The first point to be made concerns Ambika. This is more usually encountered as a theonymic of Rudra’s Wife. Here it is ‘Rudra’s Sister’. We do not consider this an incompatibility – we simply infer that ‘Female Counterpart’ (of same source, perhaps?), ‘Female Equivalent’, is intended. Although that said … as we have argued capaciously elsewhere, Rudra is Dyaus Pitar and therefore Zeus (and therefore, per Zeus Triophthalmos conceptry, etc., Hades … Underworld Zeus) – yet Rudra is also Apollo. Apollo, as is prominently attested, having a certain Sister, a ‘Twin Sister’, in fact, called Artemis (or Diana – and we are reminded of the ‘Diva’ that is linked to Rudra elsewhere in the SBr in form we can identify to be His Wife; ‘Diva’ being ‘Dyaus’ in feminine linguistic construction, as ‘Juno’ and likely ‘Diana’ should seem to be – although there are other proposals). Artemis, as we have mentioned above, being one facing of the Trivia , the Diva Triformis – others being Selene / Luna (with interesting Juno linkages for the theonym), and Hekate or Proserpine (Persephone – Bride of Hades, ‘Reigning Death’, Herself (the relevant etymology to the theonym may suggest ‘Raining Death’, so to speak), and handily spoken of as ‘Juno Inferna’ (ivnoni infernae) with its inherent potentia for clear co-identification with that well-known (and justly prominent) Wife of Zeus).
Quite the array, now that I come to think upon it, of ‘Liminal Figures’ or ‘Figures at Transitions’. Artemis in the Wilderness (which, of course, is what’s outside the Gate) and also Childbirth; Selene, as the Moon is about at Night and has its own Transitions of Light and Dark upon its very face as it rises and sets (and keeps time), whilst also providing a ‘Pathway for the Ancestors’ (at least in our, Hindu reckoning – long story); Hekate for reasons aforementioned (and more!) … and Persephone, well, She (as with Skadi of the Nordic sphere) divides Her Time between two planes, even afore we get to the ‘Death’ angle (viz. PIE *Kel – and the ‘Veil’ between our world and the (Darkened / Unseen) World Which Lies Beyond; *Kel being mentioned here due to the most pertinent figure of Kali … and also certain other terminology – ‘Hel’, ‘Cailleach’, no doubt other labellings as well, in kind).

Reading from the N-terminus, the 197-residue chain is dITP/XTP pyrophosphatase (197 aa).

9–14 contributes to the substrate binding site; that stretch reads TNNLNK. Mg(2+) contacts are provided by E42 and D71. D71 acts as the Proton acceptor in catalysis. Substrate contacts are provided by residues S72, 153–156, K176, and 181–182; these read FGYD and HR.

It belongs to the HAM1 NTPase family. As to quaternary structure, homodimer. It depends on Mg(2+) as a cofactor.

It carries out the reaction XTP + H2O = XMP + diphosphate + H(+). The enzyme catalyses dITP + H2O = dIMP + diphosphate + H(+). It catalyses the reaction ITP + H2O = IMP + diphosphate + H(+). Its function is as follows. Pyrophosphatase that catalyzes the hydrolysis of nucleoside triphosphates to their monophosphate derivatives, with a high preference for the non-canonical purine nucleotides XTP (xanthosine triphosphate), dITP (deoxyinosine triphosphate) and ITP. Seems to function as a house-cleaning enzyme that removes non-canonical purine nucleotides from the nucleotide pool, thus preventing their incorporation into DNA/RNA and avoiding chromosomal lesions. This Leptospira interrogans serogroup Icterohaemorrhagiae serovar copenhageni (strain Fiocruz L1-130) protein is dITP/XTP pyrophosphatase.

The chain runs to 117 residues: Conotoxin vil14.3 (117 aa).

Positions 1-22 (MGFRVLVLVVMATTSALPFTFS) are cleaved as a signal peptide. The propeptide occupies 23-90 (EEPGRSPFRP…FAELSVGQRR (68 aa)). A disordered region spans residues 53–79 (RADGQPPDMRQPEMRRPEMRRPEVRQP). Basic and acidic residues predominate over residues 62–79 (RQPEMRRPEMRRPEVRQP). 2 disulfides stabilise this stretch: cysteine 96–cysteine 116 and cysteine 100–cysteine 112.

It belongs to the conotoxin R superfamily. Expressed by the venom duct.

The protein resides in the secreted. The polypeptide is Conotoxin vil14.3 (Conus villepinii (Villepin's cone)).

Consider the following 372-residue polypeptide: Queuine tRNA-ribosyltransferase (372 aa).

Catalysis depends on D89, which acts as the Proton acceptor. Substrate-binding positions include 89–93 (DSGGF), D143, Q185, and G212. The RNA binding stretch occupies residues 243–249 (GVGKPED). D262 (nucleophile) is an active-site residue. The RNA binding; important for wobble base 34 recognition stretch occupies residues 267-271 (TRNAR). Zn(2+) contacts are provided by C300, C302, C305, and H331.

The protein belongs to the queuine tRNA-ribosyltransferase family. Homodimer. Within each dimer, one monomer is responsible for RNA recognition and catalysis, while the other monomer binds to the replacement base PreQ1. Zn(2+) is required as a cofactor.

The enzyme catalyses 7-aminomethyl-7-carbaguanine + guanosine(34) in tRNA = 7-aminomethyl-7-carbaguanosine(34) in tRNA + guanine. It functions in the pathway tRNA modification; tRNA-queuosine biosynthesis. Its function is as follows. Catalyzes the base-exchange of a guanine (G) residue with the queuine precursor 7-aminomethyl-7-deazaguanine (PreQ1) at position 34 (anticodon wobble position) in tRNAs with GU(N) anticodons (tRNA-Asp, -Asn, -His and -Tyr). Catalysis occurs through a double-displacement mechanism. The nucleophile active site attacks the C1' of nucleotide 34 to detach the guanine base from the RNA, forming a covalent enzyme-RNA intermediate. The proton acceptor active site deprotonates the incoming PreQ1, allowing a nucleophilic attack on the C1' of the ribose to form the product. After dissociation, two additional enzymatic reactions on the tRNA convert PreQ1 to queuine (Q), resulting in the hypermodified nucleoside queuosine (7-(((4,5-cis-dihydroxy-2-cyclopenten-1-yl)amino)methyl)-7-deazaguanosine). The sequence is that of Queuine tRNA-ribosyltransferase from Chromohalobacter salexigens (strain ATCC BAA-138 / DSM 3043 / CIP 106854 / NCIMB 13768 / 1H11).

The second point concerns the juxtaposition of the numbers: ‘Four’, as with the number of Roads at the relevant Crossroads ; and ‘Three’ – as we find in the name of the offering (to ‘Tryambaka’ – usually interpreted as ‘The Three Eyed’ … although also, for a few reasons, understood occasionally as ‘Of the Three Mothers’).
The ‘folk etymology’ advanced in SBr II 6 9 2 9 is interesting and ‘truthful’ in the specific sense and context of which it is deployed (i.e. that particular verse); but we would not (necessarily) think it accurate for ‘Tryambaka’ in more general terms. Although the ‘Three Mothers’ interpretation of ‘Tryambaka’ most certainly does resonate with it. And is, as it should happen, rather relevant in another sense.
We have earlier sought to connect ‘Tryambaka’ to the ‘Triophthalmos’ of the famed Zeus murti in Argos reported upon by Pausanias [II 24 3-4]. More recently, we have also sought to expand this to also countenance the similarly ‘Three-Eyed’ epithet of Apollo Triopion.
In the former case, that of Zeus Triophthalmos, the ‘Three Eyes’ are said to connect to the ‘Three Worlds’ or ‘Three Planes’. This is an indelibly archaic Indo-European concept of cosmology – well known in the Vedas, for a start. Yet it appears to have developed in subtly different ways amidst different IE groups (and even at different points within the same Indo-European sphere or text), with just which locale being referred to as in amidst the Three Worlds … well, it can prove heavily contextually dependent.